Gregory has “dark red hair parted in the middle … literally like a woman’s, and curved into the slow curls of a virgin in a pre-Raphaelite picture”. Paul reminds me that, before he became a Catholic, Chesterton was an aesthete, even a would-be decadent, of the ilk of the writer who later became his godless counterpart and epigrammatic rival, Oscar Wilde. (It would not be hard to construct a paradox involving those two writers.)

Gregory meets Syme, “a poet of law, a poet of order … a poet of respectability”. They argue. Syme asserts that Gregory’s anarchism is mere posture. Gregory determines to show him this is not so. He takes him for supper in a London pub – where, having sworn him to secrecy, the table at which they are seated begins to revolve and descend into the bowels of the earth, revealing an underground chamber stocked with “the eggs of iron birds” – bombs!

Being a poet of law and order, and having given his word, Syme cannot denounce his new friend. But there is a further twist: Syme reveals himself as a detective pretending to be a poet (though even more secretly he’s also “a poet who had become a detective”). And now, suddenly, Gregory’s anarchist friends arrive. For fear of his life, Gregory cannot reveal Syme’s real identity, even when Syme unexpectedly moves to oppose Gregory’s election as “Thursday” and to propose himself instead. He persuades the anarchists to put him forward as their representative to the council of seven who run the anarchism business in London, each of whom bears the code name of a day of the week.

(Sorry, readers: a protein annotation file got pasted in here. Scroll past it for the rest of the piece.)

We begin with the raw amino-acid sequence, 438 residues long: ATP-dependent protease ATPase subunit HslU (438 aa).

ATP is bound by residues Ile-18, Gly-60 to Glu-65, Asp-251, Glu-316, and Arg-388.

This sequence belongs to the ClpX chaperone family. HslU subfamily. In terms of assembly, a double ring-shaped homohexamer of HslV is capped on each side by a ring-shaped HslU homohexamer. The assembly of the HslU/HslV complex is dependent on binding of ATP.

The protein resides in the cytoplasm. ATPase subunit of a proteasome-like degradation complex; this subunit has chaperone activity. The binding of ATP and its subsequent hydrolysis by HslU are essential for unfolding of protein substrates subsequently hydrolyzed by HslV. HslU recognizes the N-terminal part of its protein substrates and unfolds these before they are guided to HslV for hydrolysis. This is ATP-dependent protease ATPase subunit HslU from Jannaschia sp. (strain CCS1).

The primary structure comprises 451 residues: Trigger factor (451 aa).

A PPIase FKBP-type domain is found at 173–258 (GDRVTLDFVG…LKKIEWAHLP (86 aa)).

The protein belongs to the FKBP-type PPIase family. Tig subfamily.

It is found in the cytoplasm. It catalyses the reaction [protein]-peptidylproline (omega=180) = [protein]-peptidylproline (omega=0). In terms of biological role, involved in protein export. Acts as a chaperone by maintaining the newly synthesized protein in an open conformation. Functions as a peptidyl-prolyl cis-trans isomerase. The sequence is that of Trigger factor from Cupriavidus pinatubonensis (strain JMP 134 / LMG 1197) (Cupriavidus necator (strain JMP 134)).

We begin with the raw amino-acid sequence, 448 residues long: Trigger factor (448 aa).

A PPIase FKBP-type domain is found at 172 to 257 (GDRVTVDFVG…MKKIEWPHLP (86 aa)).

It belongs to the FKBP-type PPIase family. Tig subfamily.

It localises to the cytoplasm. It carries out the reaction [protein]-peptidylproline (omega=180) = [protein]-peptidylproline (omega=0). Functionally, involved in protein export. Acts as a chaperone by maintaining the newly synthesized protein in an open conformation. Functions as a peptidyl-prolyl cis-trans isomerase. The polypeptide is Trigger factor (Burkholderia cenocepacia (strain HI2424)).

So far, so absurd, but there’s more to come. The anarchist council meets, not in secret, but for breakfast on a balcony in full view of Leicester Square. Paradoxically, it is their very ostentation that protects them. They are presided over by the huge presence of “Sunday”. They plan a major political assassination in Paris over their bacon and eggs. But Sunday, the President, reveals there’s a traitor in their midst. Syme again fears for his life, but it is Tuesday who is denounced.